Gospel Reflection: Sixteenth Sunday in Ordinary Time

Reading 1

Jer 23:1-6

Woe to the shepherds
who mislead and scatter the flock of my pasture,
says the LORD.
Therefore, thus says the LORD, the God of Israel,
against the shepherds who shepherd my people:
You have scattered my sheep and driven them away.
You have not cared for them,
but I will take care to punish your evil deeds.
I myself will gather the remnant of my flock
from all the lands to which I have driven them
and bring them back to their meadow;
there they shall increase and multiply.
I will appoint shepherds for them who will shepherd them
so that they need no longer fear and tremble;
and none shall be missing, says the LORD.

Behold, the days are coming, says the LORD,
when I will raise up a righteous shoot to David;
as king he shall reign and govern wisely,
he shall do what is just and right in the land.
In his days Judah shall be saved,
Israel shall dwell in security.
This is the name they give him:
"The LORD our justice."

Reading 2

Eph 2:13-18

Brothers and sisters:
In Christ Jesus you who once were far off
have become near by the blood of Christ.

For he is our peace, he who made both one
and broke down the dividing wall of enmity, through his flesh,
abolishing the law with its commandments and legal claims,
that he might create in himself one new person in place of the two,
thus establishing peace,
and might reconcile both with God,
in one body, through the cross,
putting that enmity to death by it.
He came and preached peace to you who were far off
and peace to those who were near,
for through him we both have access in one Spirit to the Father.


Mk 6:30-34

The apostles gathered together with Jesus
and reported all they had done and taught.
He said to them,
“Come away by yourselves to a deserted place and rest a while.”
People were coming and going in great numbers,
and they had no opportunity even to eat.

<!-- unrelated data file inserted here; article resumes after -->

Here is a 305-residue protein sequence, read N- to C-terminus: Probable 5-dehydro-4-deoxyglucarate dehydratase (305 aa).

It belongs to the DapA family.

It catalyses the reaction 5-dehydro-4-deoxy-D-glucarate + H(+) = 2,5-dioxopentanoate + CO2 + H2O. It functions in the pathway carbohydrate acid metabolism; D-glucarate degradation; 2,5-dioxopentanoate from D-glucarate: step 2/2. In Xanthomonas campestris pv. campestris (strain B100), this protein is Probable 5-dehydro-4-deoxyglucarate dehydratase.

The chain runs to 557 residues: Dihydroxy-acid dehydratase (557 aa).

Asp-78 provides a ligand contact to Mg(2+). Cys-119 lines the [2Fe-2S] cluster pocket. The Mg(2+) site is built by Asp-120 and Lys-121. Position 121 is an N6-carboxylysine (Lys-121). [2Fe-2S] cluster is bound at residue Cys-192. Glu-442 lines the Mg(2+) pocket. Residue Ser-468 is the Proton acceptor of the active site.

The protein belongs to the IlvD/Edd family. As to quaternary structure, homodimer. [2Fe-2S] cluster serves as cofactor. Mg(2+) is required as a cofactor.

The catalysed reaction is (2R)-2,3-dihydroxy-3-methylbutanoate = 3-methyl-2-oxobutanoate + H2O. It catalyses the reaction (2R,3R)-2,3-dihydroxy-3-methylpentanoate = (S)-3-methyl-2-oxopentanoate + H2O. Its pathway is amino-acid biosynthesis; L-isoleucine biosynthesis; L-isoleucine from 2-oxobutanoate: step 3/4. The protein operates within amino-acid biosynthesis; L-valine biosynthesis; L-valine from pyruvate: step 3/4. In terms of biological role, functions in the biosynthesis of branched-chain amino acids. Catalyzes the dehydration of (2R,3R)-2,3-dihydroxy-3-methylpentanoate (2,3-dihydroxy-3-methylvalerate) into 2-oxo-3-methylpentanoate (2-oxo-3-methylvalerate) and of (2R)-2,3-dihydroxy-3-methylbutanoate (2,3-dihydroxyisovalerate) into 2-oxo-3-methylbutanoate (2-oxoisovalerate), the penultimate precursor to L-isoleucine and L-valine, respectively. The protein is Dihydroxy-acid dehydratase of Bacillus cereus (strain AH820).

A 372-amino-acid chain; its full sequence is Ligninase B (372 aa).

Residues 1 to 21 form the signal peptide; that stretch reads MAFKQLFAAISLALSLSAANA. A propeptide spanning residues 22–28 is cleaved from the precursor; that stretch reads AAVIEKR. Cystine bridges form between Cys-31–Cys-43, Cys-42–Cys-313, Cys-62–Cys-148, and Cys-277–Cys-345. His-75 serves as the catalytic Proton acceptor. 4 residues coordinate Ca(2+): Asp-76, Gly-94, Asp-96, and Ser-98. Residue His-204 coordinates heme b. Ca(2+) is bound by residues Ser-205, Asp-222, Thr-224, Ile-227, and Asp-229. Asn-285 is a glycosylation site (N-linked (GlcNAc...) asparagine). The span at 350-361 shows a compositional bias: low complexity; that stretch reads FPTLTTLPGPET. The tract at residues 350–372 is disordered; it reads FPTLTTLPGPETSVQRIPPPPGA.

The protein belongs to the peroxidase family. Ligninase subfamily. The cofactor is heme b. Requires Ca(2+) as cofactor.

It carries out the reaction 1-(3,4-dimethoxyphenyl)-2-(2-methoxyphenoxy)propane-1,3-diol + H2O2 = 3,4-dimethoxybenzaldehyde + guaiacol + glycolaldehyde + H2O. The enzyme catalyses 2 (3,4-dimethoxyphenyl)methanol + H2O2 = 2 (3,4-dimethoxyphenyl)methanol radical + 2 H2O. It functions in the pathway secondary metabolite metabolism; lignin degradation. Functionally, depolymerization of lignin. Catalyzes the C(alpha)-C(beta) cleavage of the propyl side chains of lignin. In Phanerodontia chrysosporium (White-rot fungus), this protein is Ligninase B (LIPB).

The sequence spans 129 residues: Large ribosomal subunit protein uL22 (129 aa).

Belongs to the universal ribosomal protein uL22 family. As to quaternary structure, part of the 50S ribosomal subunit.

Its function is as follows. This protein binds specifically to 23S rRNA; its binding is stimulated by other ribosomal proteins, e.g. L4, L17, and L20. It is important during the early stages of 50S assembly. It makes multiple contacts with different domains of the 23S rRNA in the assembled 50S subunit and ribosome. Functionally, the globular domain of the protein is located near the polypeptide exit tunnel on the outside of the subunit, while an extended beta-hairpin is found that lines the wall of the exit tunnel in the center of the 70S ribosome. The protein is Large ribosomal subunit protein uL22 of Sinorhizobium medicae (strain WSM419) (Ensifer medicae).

So they went off in the boat by themselves to a deserted place.
People saw them leaving and many came to know about it.
They hastened there on foot from all the towns
and arrived at the place before them.

When he disembarked and saw the vast crowd,
his heart was moved with pity for them,
for they were like sheep without a shepherd;
and he began to teach them many things.


In our first reading, the prophet Jeremiah expresses God’s anger towards those who have scattered His flock. But rather than turn away from His broken people, God says, “I myself will gather the remnant of my flock from all the lands to which I have driven them and bring them back to their meadow…” God bends down Himself to pick up the pieces of the mess. He will allow no misstep to permanently wound His people.

When we read these words prayerfully, we can also see a foreshadowing of Jesus Christ, the promised Good Shepherd and “shoot to David,” who unites all people in Himself by bearing the sins of the whole world. On the cross, Jesus took every sin upon Himself and “broke down the dividing wall of enmity, through His flesh…that He might create in Himself one new person in place of the two.” By the blood of Christ, we “who once were far off have become near.” We have become one in His body.

In the Eucharist, these words from Saint Paul ring true again and again, as our God, the Good Shepherd, becomes food for us to eat, which conforms us to Himself. The sacrifice of the Mass is the quintessential act of shepherding, uniting all the lost sheep in the Lamb of God.

Jeremiah says that God promises to appoint good shepherds. Last Sunday, we read that Jesus sent His apostles, two by two, to shepherd the people and bring healing and repentance across the lands. In today’s Gospel, the apostles return, and although Jesus invites them to rest, He sees the desperate crowds and “His heart was moved with pity for them, for they were like sheep without a shepherd; and He began to teach them many things.”

No matter how lost we may feel, or how badly we think that we messed up, God draws us near, preaching peace, guiding and uniting us in Himself. Our lost and weary hearts attract Jesus, and He cannot resist reaching out to us, especially in the Eucharist. So let us pray for the grace to receive His help, to recognize His voice, and to never believe the lie that sin could triumph over God’s boundless love.

Please be assured of my prayers for you before Our Lord, present in the Most Blessed Sacrament.

+ Bishop Schlert


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